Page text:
Below is the non-formatted version of this formatted Devar Torah for Vayyakhel Fekudey 5775:
You might be familiar with that saying, “If it ain’t broke, don’ fix it.” This is not a Jewish saying.
In this week’s double-Torah-portion of Vayyak’hel Fekudey (וַיַּקְהֵל-פְֿקוּדֵי), we come across a curious phrase that appears only twice in the Torah. The phrase lo yikka-REY-a (לֹא יִקָּרֵֽעַ), meaning “shall not rip” (as in “it shall not rip”) appears in only two places: once, in our portion a few weeks ago, when discussing the efod (אֵפוֹד)—that special tunic worn by the High Priest; and once, in the portion we will read tomorrow morning, also when discussing the efod (אֵפוֹד). In fact, these two verses of the Torah are nearly identical in their description of the efod. It could be that whoever wrote the Torah just said the same thing twice unconsciously. Or, it could be that whoever compiled the Torah as we have it now deemed this phrase lo yikka-REY-a (לֹא יִקָּרֵֽעַ) so important that they needed to repeat this. Yet another possibility is that, if we believe, as many biblical scholars and many liberal Jews do, that the words of the Torah are written by more than one person, we have reason to believe that the different schools of thought and the different Jewish thinkers who are responsible for our Torah felt that our religion must be based on a text that emphasizes that the efod of the High Priest lo yikka-REY-a (לֹא יִקָּרֵֽעַ) “shall not rip.”
So, nu, what’s so important about the efod not ripping?
If we look back at the earliest words that our sages say about what lo yikka-REY-a (לֹא יִקָּרֵֽעַ) means beyond its literal meaning, we turn our attention to the Jerusalem Talmud. You might know that the Jewish people have not one Talmud but two Talmuds: the Babylonian Talmud, and the Jerusalem Talmud. The Babylonian Talmud is a collection of rabbinic teachings written in exile, in the Jewish Diaspora of Babylonia, in present-day Iraq. The Jerusalem Talmud on the other hand, being both an earlier collection of rabbinic teachings and being a product of the Holy Land, is concerned with a variety of laws that weren’t as much of interest to Jews who lived in Exile. For Jews in the Exile of Babylonia, there was little hope that the Temple in Jerusalem would ever be rebuilt and that the Temple would be back to employing Kohanim (כֹּהֲנִים)—that is, the priests—and the Leviyyim (לְוִיִּים)—that is, the Levites, the assistants to the priests, the members of the tribe of Levi who did not merit the priesthood. But, in the Land of Israel, there was more optimism that the Temple could be rebuilt after its destruction in the year 70 C.E.. Though centuries went by without any progress, the authors of the Jerusalem Talmud still were preoccupied with how best to preserve the rituals, laws, and lore of the Temple of old—with the hope that the Temple may be rebuilt.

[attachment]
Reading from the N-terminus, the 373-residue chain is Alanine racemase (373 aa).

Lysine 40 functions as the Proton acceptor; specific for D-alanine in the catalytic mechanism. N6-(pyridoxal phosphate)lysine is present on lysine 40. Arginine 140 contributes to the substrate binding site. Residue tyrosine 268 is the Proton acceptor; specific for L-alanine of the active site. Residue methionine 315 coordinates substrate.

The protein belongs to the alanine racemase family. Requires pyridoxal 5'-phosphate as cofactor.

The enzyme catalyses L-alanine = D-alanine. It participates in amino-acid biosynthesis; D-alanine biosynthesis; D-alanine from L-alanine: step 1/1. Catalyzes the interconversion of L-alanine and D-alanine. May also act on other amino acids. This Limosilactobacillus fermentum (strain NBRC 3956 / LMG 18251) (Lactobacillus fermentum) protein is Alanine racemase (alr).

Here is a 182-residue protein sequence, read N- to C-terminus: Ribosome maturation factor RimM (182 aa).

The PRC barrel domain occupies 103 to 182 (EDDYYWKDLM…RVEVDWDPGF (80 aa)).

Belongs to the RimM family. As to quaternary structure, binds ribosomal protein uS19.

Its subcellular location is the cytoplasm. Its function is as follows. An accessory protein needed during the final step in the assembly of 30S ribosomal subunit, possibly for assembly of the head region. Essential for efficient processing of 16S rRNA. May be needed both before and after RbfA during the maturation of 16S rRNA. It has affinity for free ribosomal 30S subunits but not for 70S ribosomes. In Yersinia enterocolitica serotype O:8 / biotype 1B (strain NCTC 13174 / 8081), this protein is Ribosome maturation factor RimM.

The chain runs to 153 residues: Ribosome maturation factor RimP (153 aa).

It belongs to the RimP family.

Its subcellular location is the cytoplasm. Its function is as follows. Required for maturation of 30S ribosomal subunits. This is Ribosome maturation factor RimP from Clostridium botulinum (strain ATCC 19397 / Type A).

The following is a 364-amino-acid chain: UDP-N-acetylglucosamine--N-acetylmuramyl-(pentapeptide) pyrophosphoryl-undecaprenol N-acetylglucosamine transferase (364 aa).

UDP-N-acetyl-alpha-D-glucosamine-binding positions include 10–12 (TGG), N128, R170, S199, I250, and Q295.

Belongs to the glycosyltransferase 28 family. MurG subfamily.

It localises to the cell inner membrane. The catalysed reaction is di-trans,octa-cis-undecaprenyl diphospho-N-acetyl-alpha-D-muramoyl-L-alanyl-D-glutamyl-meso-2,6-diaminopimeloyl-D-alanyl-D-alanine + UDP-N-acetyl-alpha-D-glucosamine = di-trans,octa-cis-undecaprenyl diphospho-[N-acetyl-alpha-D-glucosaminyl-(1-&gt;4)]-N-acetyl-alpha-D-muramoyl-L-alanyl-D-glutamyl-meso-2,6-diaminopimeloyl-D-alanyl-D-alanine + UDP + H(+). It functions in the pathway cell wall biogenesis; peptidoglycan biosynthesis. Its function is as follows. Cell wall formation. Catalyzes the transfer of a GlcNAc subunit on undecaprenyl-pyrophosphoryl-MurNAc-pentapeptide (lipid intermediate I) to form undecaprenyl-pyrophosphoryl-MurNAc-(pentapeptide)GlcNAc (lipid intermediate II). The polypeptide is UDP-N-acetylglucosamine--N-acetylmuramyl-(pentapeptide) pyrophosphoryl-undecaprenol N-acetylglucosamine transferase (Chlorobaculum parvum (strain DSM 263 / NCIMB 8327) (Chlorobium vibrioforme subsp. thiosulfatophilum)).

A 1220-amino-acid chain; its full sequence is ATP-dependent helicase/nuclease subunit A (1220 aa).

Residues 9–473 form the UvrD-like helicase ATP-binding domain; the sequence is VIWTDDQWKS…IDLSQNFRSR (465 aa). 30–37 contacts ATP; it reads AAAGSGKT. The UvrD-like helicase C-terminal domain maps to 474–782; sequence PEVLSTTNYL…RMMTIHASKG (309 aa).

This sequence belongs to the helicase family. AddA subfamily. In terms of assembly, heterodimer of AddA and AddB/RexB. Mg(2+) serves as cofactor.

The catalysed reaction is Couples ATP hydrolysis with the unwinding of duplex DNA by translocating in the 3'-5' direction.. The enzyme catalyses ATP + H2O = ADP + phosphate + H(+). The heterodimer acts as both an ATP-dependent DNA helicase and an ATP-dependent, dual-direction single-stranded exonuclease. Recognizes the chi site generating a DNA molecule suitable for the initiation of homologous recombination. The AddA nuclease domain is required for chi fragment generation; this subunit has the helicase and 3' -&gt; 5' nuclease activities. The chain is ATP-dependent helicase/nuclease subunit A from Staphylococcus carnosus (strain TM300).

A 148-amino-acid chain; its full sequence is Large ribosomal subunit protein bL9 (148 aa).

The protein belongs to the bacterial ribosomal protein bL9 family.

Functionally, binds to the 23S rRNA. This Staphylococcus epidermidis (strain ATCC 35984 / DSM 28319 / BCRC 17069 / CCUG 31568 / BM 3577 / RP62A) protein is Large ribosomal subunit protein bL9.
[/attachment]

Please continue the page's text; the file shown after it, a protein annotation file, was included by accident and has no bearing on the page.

In the Jerusalem Talmud, we learn that, as much as the rabbis of the Land of Israel still wanted to hold onto the memory of the Temple and as much as they wanted to stay on top of Temple law as described in the Torah, they could not remember why there was a commandment that the efod not rip. The rabbis, in reading and rereading about the efod not ripping, determined that ripping is something that can ruin the purity of certain ritual objects: including, but not limited to the efod. But they still wanted to understand the basis of the original statement, which they even interpreted to be a law, such that someone who ripped the efod would have been flogged. They asked: Did the Torah state that the efod shall not rip because it would be a violation of the law if somebody ripped the efod? Or, did the Torah state that the efod shall not rip because it would be that the efod must be made so that it shall not rip?
Further, the rabbis of the Jerusalem Talmud asked: If the efod is by definition something that cannot rip, then why did some rabbis come along and determine that there was actually a punishment for someone who would rip the efod? And, conversely, if the Torah intended to make it a law that the efod shall not rip, then why is this stated in a passive voice, that the efod “shall not rip,” rather than an active voice of “you shall not rip the efod?”
As the rabbis are often wont to do, they ask some pretty good questions about this, but they come to no real answers in the Jerusalem Talmud. Nearly a millennium later, around the 13th Century, we read more of an answer in an anonymously written book called Sefer Ha-Hi-NUKH (סֵֽפֶר הַחִנּוּךְ), which attempts to list the 613 mitzvot that make up Jewish living. In Sefer Ha-Hi-NUKH (סֵֽפֶר הַחִנּוּךְ), we read that the law that the efod not rip so that the High Priest understand the gravity of his job, such that even a small rip to his garments would be a sin. But beyond this, the rabbis teach us very little about the religious significance of this sinful rip for the next few centuries.